Our new Saint

by Dr. James Campbell, Editor of the “Catholic People”

Archbishop George gave this address on the BBC Daily service before the canonisation of the Blessed Cardinal John Henry Newman in St Peter’s Square on October 13.. The broadcast gave Newman’s wonderful and inspirational hymn”

Praise to the Holiest in the Height,

And in the depths be praise.

In all His words most wonderful,

Most sure in all His ways.

It was written by Cardinal John Henry Newman in 1865. It is part of the Newman’s epic poem “The Dream of Gerontius” which describes the prayer of a dying man and the journey of his soul into the presence of God,the journey from this life to the next.from this life to the next. In 1900, Edward Elgar set this poem to music in a magnificent Oratorio. On the cover of the manuscript, Elgar quoted the poet John Ruskin and wrote “This is the best of me”. Both the hymn and the many writings of Newman will have a special resonance this coming weekend, when he will be proclaimed a saint by Pope Francis at a ceremony of canonisation in Rome on Sunday morning.

I was lucky enough to be in Birmingham when Pope Benedict XVI named Cardinal John Henry Newman “Blessed.”

Our delegation from the Archdiocese of Cardiff were soaked due to the driving rain. But when the Pope’s helicopter appeared the rain miraculously stopped and the sun broke through the clouds.

It was, to me, an omen that Newman would one day be canonised! And it was a special privilege to meet in Rome Oratorians from Cardiff, there to honour the Saint who founded their Congregation in England.

It was apt that in the vigil at the basilica of Santa Maria Maggiore, in Rome, the day before the canonisation, that the celebrant was His Grace, Most. Rev. Bernard Longley,  the Archbishop of Birmingham. Our own archbishop was also present.

Nearly two centuries ago, John Henry Newman was England’s most well-known Anglican priest, until he risked everything. Now he is a saint.

As Pope Francis named Cardinal John Henry Newman a saint on October 13 2019, he told Catholics that the goal of life is a transforming encounter with Jesus.

“The ultimate goal is not health or wellness, but the encounter with Jesus … He alone frees us from evil and heals our hearts. Only an encounter with him can save, can make life full and beautiful,” Pope Francis said at the canonization Mass in St. Peter’s Square Oct. 13.

Pope Francis officially recognized John Henry Newman, Mariam Thresia, Marguerite Bays, Giuseppina Vannini, and Dulce Lopes as saints and created them saints on the same day.

The canonisation was attended by Prince Charles,, along with delegates from the Church of England … a brotherly expression of love and faith.

“Today we give thanks to the Lord for our new saints. They walked by faith and now we invoke their intercession,” the Holy Father said.

From the alter at the front of St Peter’s Pope Francis read a quote from one of Newman’s sermons describing the holiness of daily life: “The Christian has a deep, silent, hidden peace, which the world sees not … The Christian is cheerful, easy, kind, gentle, courteous, candid, unassuming; has no pretence … with so little that is unusual or striking in his bearing, that he may easily be taken at first sight for an ordinary man.”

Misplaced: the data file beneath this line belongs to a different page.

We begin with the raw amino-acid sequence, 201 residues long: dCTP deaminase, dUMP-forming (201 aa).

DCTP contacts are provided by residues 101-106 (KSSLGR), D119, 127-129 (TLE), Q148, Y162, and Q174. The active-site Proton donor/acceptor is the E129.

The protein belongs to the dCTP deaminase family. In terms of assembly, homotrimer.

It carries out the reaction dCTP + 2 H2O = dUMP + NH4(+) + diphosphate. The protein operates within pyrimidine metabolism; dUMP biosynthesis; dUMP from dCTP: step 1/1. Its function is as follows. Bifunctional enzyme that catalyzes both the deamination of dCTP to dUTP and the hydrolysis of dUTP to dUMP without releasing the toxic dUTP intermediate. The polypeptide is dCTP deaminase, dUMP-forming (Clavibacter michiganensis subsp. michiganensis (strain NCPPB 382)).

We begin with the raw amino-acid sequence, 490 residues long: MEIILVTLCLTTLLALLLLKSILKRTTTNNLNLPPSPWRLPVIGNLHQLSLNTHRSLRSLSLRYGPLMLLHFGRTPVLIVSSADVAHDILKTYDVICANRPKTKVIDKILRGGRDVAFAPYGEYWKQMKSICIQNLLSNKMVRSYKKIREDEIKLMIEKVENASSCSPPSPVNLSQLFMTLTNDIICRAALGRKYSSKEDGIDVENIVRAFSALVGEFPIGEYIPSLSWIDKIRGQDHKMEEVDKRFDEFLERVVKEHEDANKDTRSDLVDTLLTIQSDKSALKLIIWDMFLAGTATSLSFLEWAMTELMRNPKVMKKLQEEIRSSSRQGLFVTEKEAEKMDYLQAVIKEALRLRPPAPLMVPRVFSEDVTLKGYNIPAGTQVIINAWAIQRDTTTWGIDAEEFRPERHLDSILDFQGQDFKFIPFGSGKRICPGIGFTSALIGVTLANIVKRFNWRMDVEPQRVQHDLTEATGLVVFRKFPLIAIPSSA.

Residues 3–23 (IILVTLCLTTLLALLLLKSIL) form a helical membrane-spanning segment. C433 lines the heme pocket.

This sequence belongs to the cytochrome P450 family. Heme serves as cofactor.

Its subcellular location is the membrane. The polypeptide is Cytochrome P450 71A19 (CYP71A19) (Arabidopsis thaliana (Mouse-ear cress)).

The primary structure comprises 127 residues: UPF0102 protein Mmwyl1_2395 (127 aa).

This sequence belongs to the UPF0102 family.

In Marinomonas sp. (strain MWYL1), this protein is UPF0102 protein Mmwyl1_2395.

Newman was a 19th-century theologian, poet, Catholic priest and cardinal. Born in 1801, he was before his conversion a well-known and well-respected Oxford academic, Anglican preacher, and public intellectual.

Newman’s 1845 conversion to the Catholic faith was controversial in England, and resulted in the loss of many friends, including his own sister who never spoke to him again.

He became a priest in 1847 and founded the Oratory of St. Philip Neri in England. He was particularly dedicated to education, founding two schools for boys and the Catholic University of Ireland. His “Idea is a University” became a foundational text on Catholic higher education. He was a prolific author and letter writer. Newman died in Birmingham in 1890 at 89.

St. John Henry Newman is Britain’s first new saint since the canonization of St. John Ogilvie in 1976.

“Let us ask to be … ‘kindly lights’ amid the encircling gloom. Jesus, ‘stay with me, and then I shall begin to shine as Thou shinest: so to shine as to be a light to others,’” Pope Francis said in his Oct. 13 homily, quoting parts of Newman’s “Meditations on Christian Doctrine.”

Along with Newman, Pope Francis canonized four women.

Mother Mariam Thresia (1876-1926) was an Indian mystic and founder of the Congregation of the Holy Family. The Syro-Malabar Catholic foundress received the stigmata and would sometimes levitate during prayer.

Giuseppina Vannini (1859-1911) religious sister from Rome known for founding the congregation of the Daughters of St. Camillus dedicated to serving the sick and suffering. Sister Dulce Lopes Pontes (1914-1992) founded the largest charitable organization in Brazil providing healthcare, welfare, and education service. Nominated twice for the Nobel Peace Prize, she is the first Brazilian-born female saint.

Pope Francis said that these three religious women saints show us that the consecrated life is “a journey of love at the existential peripheries of the world.”

“Saint Marguerite Bays, on the other hand, was a seamstress; she speaks to us of the power of simple prayer, enduring patience and silent self-giving,” the pope said. “That is how the Lord made the splendour of Easter radiate in her life.”

When Bays (1815-1879) was diagnosed with advanced cancer in 1853, she prayed to the Virgin Mary to be able to suffer with Jesus rather than to be healed. However, on the day that Bl. Pius IX proclaimed the Dogma of the Immaculate Conception, Sept. 8, 1854, she was miraculously healed.

“On the journey of life, purification takes place along the way, a way that is often uphill since it leads to the heights,” Pope Francis said.